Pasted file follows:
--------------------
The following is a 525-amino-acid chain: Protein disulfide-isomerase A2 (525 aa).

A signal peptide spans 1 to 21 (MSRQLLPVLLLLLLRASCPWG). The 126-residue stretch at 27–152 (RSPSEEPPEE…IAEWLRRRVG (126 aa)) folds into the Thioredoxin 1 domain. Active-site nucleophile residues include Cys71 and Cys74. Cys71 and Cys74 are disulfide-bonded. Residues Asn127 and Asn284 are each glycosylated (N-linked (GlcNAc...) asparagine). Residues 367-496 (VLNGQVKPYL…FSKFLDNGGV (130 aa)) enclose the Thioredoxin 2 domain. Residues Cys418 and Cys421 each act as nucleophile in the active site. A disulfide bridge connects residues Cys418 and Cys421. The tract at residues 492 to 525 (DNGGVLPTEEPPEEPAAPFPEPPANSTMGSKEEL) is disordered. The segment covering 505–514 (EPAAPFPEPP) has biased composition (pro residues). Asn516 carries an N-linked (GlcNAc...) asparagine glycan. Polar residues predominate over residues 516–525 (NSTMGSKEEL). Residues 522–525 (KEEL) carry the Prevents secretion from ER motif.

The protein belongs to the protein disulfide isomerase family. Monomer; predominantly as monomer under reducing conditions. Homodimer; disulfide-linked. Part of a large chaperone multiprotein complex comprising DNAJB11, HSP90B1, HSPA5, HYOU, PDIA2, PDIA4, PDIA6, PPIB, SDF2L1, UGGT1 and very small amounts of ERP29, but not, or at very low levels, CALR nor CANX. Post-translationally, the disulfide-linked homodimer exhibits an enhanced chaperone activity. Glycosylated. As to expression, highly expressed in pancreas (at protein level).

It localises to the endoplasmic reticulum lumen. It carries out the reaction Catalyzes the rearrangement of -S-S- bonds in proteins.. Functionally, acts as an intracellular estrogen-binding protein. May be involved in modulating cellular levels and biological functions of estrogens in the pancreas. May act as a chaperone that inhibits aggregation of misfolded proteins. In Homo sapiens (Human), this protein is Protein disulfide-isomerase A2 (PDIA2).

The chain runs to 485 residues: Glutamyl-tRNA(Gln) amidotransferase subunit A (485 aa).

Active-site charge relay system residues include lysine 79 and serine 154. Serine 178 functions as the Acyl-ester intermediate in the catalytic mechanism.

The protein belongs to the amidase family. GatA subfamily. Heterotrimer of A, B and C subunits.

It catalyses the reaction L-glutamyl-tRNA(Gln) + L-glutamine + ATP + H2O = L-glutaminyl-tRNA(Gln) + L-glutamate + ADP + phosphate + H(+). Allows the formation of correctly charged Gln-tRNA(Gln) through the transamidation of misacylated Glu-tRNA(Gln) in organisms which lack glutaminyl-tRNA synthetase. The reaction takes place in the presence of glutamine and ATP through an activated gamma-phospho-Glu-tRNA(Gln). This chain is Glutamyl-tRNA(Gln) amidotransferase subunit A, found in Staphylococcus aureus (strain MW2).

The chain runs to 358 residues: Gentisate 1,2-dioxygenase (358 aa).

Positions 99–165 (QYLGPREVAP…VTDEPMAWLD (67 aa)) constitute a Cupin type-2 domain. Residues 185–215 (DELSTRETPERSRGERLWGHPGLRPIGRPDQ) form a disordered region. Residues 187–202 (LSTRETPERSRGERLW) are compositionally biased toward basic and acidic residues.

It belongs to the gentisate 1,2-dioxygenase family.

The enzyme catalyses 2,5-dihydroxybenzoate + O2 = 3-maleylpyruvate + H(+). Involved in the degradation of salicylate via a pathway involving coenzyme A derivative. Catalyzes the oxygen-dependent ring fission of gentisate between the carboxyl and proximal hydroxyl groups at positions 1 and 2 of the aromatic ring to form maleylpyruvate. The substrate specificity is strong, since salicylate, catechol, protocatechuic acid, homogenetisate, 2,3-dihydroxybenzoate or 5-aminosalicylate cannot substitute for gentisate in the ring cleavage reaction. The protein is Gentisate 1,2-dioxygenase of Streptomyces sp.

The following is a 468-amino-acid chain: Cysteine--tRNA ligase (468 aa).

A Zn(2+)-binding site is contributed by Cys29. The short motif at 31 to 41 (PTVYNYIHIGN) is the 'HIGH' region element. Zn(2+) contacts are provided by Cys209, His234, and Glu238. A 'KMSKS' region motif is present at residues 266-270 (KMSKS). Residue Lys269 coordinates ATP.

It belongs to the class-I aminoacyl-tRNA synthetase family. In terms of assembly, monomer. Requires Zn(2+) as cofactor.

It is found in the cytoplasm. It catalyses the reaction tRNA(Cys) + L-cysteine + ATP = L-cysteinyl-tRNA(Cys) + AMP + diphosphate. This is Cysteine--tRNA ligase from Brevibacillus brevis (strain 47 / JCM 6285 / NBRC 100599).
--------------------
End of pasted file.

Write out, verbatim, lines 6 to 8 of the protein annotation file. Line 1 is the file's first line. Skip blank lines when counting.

Active-site charge relay system residues include lysine 79 and serine 154. Serine 178 functions as the Acyl-ester intermediate in the catalytic mechanism.

The protein belongs to the amidase family. GatA subfamily. Heterotrimer of A, B and C subunits.

It catalyses the reaction L-glutamyl-tRNA(Gln) + L-glutamine + ATP + H2O = L-glutaminyl-tRNA(Gln) + L-glutamate + ADP + phosphate + H(+). Allows the formation of correctly charged Gln-tRNA(Gln) through the transamidation of misacylated Glu-tRNA(Gln) in organisms which lack glutaminyl-tRNA synthetase. The reaction takes place in the presence of glutamine and ATP through an activated gamma-phospho-Glu-tRNA(Gln). This chain is Glutamyl-tRNA(Gln) amidotransferase subunit A, found in Staphylococcus aureus (strain MW2).